John Muir

The Awahnee Tavern – Where President Theodore Roosevelt Had Lunch On His Way To See John Muir

The Awahnee Tavern was originally owned by Franklin Dennis, and would pass along to various owners in a short period of time. The Awahnee Tavern is a site where President Theodore Roosevelt had lunch on his way to meet John Muir for their hiking trip in Yosemite. Other famous individuals such as Susan B. Anthony, Andrew Carnegie, John D. Rockefeller, and the Crown Prince Albert of Belguim also visited the tavern.

The tavern is currently abandoned and a historical marker indicates the site.

John Muir

John Muir’s Gravesite In Martinez, California

In 1883, author and naturalist John Muir moved to his last home in Martinez, California after it’s construction was completed by San Francisco based architects Wolfe and Son, whom were hired by John Muir’s father-in-law. The Victorian style home was three stories tall and 10,000 square foot in size.

Muir was buried, along with his wife, children and in-laws, in a plot about a mile from the site of the Victorian home. These lands are all part of the present day John Muir National Historic Site.

Author’s Note:

John Muir hiked with former United States President Theodore Roosevelt for three days within the redwoods of the Santa Cruz Mountains and for another three days within Mariposa Grove, Sentinel Dome, Glacier Point and Yosemite Valley in Yosemite National Park. Relatives of Theodore Roosevelt have come to the gravesite of John Muir to give re-enactments of his eulogy during the anniversity of John Muir’s funeral on December 28th, 1914.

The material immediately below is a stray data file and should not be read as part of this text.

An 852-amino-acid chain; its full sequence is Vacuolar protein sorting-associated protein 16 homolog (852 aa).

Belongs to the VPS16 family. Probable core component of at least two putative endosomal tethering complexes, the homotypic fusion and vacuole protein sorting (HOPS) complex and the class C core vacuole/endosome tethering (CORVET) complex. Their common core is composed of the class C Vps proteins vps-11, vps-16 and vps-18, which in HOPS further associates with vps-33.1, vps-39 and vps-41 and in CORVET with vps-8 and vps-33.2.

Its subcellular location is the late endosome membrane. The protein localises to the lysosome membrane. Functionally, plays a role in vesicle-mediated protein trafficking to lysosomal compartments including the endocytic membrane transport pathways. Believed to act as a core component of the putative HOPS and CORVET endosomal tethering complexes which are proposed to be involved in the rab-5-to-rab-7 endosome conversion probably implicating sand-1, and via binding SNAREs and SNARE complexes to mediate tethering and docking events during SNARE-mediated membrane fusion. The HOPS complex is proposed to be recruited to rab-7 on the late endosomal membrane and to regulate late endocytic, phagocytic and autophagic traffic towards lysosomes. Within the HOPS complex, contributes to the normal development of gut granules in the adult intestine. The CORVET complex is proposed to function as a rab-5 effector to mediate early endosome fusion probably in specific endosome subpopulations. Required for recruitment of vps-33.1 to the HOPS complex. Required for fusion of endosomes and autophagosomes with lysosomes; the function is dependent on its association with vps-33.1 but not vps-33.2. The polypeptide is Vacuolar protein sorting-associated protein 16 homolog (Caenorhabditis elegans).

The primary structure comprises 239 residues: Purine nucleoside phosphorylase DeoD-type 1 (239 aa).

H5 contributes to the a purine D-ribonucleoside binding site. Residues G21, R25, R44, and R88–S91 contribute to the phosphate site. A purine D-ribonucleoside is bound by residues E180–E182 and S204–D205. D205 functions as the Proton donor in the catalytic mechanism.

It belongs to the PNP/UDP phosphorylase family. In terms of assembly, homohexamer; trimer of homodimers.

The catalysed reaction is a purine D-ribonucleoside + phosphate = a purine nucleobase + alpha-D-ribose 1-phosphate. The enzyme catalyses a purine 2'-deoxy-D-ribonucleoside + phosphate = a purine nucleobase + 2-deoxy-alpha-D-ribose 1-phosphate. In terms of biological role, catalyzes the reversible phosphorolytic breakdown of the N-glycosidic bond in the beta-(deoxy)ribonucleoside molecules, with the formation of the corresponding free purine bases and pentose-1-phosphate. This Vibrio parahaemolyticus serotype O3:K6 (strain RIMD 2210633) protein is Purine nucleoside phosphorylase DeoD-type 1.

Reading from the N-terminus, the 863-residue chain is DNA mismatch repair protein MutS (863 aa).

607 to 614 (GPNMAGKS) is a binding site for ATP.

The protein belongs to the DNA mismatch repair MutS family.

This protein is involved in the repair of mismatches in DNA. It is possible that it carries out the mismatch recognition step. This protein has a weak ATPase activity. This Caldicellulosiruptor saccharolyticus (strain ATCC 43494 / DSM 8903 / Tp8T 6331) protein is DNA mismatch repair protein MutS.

John Muir with Theodore Roosevelt at Yosemite in 1903.
John Muir, President Theodore Roosevelt Junior

Henry Coe State Park’s Exhibit On President Theodore Roosevelt’s Visit To The Redwoods In The Santa Cruz Mountains

President Theadore Roosevelt visited Santa Cruz, California to meet with conservationist John Muir and to see the local redwood trees within the present day Henry Coe State Park. During Roosevelt’s hike with John Muir the secret service lost track of the President for three days.

President Roosevelt’s favorite tree from his visit has been nicknamed “The Roosevelt Tree”.

One of the redwood trees that the president saw regularly had business cards and other flyers posted on its bark. Seeing this modification of an ancient tree promoted the president to give an impromptu speech.

Author’s Note:

Photos of Theodore Roosevelt’s visit to the redwoods of the Santa Cruz Mountains may be viewed personally at the Henry Coe State Park’s visitor center.